578. ABSINTHIUM.—WORMWOOD, N.F. The leaves and tops of Artemis'ia absin'thium Linné. Off. U.S.P. 1890. Consists of the grayish, softly, hairy, longitudinally ribbed or furrowed stems with the petiolate, pinnatifid, pubescent leaves mostly broken beyond recognition; flower-heads in racemes, hemispherical, about 3 mm. (1/8 in.) broad; receptacle small, hairy, convex, with all yellow, tubular florets; akenes obovoid, without pappus; odor strongly aromatic; taste intensely bitter and nauseous. Constituents: Tannin, resin, malates, absinthin, C15H20O4 (a bitter glucoside), absinthic acid (probably succinic acid), and a dark green volatile oil, about 1 per cent. (mainly absinthol), which has the odor of the drug, and when mixed with alcohol and oil of anise constitutes the absinthe of the French. Stomachic, tonic, anthelmintic and febrifuge. Dose: 15 to 60 gr. (1 to 4 Gm.).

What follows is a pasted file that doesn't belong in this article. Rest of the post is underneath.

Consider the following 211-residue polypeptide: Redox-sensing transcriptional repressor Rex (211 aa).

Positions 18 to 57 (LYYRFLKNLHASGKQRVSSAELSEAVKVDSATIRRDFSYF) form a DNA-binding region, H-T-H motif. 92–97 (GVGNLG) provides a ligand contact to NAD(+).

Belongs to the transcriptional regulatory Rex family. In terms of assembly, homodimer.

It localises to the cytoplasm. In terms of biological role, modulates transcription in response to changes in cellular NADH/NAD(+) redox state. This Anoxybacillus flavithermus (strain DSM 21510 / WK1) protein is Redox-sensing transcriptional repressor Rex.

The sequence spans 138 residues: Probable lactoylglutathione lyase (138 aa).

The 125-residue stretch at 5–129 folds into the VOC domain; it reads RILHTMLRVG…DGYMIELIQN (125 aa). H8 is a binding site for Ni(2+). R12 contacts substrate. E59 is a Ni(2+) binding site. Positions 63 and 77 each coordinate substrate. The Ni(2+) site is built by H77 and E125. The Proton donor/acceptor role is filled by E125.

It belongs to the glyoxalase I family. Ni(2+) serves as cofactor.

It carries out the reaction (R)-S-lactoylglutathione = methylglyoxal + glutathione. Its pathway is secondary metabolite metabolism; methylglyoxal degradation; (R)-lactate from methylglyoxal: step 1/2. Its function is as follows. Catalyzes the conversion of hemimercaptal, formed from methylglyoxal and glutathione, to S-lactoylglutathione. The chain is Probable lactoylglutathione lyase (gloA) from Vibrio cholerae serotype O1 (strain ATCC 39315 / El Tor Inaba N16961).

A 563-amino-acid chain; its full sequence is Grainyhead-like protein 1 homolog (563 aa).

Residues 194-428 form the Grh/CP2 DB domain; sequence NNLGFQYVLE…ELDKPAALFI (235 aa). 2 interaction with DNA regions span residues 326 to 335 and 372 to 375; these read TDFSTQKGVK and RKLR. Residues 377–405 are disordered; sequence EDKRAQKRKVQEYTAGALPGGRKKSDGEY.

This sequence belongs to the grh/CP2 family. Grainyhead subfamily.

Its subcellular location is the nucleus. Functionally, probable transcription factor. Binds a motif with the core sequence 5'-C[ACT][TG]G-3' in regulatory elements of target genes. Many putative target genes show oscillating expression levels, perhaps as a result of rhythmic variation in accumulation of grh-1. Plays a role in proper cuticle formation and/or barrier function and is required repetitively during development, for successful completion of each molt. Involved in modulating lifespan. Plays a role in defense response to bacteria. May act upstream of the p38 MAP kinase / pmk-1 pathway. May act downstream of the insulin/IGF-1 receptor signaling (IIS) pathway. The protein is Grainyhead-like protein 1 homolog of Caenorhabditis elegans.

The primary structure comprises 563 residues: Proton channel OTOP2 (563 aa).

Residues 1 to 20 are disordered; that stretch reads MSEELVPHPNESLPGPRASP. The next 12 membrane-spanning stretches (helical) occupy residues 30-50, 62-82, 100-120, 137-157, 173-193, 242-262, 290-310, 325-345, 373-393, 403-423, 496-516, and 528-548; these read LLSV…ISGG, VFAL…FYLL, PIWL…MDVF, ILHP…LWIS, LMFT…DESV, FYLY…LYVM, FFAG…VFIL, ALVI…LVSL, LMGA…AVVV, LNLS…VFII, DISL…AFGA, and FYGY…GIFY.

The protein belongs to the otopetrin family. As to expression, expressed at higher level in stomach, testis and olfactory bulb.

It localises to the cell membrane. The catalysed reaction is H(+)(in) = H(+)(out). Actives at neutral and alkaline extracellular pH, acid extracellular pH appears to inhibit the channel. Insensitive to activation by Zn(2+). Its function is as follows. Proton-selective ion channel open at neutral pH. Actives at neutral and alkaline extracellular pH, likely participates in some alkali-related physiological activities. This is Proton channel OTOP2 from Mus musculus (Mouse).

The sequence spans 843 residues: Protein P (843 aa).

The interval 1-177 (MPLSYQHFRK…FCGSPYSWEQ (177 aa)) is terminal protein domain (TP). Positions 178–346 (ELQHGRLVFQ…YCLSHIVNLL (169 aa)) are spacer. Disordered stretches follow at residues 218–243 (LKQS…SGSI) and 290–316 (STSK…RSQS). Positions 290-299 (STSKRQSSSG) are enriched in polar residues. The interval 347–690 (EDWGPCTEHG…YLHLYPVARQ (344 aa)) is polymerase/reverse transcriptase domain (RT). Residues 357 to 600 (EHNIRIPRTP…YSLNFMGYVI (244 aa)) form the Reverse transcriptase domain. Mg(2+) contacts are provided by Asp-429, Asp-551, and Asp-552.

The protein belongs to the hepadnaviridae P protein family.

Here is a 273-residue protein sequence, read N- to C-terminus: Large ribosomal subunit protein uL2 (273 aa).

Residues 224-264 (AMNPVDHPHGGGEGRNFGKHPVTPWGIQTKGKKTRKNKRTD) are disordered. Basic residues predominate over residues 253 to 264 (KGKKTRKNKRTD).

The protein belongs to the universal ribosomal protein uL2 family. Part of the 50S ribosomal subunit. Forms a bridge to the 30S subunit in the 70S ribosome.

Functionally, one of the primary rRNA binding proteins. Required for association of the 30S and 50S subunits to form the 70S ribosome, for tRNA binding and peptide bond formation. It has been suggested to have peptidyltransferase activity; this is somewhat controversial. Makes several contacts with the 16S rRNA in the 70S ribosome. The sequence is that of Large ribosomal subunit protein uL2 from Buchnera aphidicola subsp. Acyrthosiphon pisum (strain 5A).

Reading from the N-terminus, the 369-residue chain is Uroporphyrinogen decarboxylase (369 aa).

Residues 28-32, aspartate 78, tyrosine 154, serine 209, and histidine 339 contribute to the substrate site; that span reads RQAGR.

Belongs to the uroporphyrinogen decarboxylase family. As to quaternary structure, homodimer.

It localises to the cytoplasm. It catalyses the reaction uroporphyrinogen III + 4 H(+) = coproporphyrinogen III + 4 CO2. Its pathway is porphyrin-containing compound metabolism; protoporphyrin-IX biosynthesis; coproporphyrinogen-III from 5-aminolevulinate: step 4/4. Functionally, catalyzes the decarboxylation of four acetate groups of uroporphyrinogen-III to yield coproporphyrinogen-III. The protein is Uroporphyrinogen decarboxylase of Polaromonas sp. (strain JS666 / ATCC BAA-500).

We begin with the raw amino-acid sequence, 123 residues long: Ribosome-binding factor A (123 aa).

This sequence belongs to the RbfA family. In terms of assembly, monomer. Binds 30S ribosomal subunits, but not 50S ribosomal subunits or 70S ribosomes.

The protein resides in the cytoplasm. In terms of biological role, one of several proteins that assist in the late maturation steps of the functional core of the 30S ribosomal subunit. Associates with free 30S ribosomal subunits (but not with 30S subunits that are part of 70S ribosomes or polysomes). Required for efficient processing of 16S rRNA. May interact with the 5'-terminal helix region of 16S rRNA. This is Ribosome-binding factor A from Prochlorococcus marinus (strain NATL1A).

Isolation of Absinthin.—Obtained by precipitating infusion, previously deprived of color, with tannin. The alcoholic extract of this precipitate is mixed with lead oxide and again extracted with alcohol. Absinthia deposits on evaporation of this tincture.
A Manual of Organic Materia Medica and Pharmacognosy, 1917, was written by Lucius E. Sayre, B.S. Ph. M.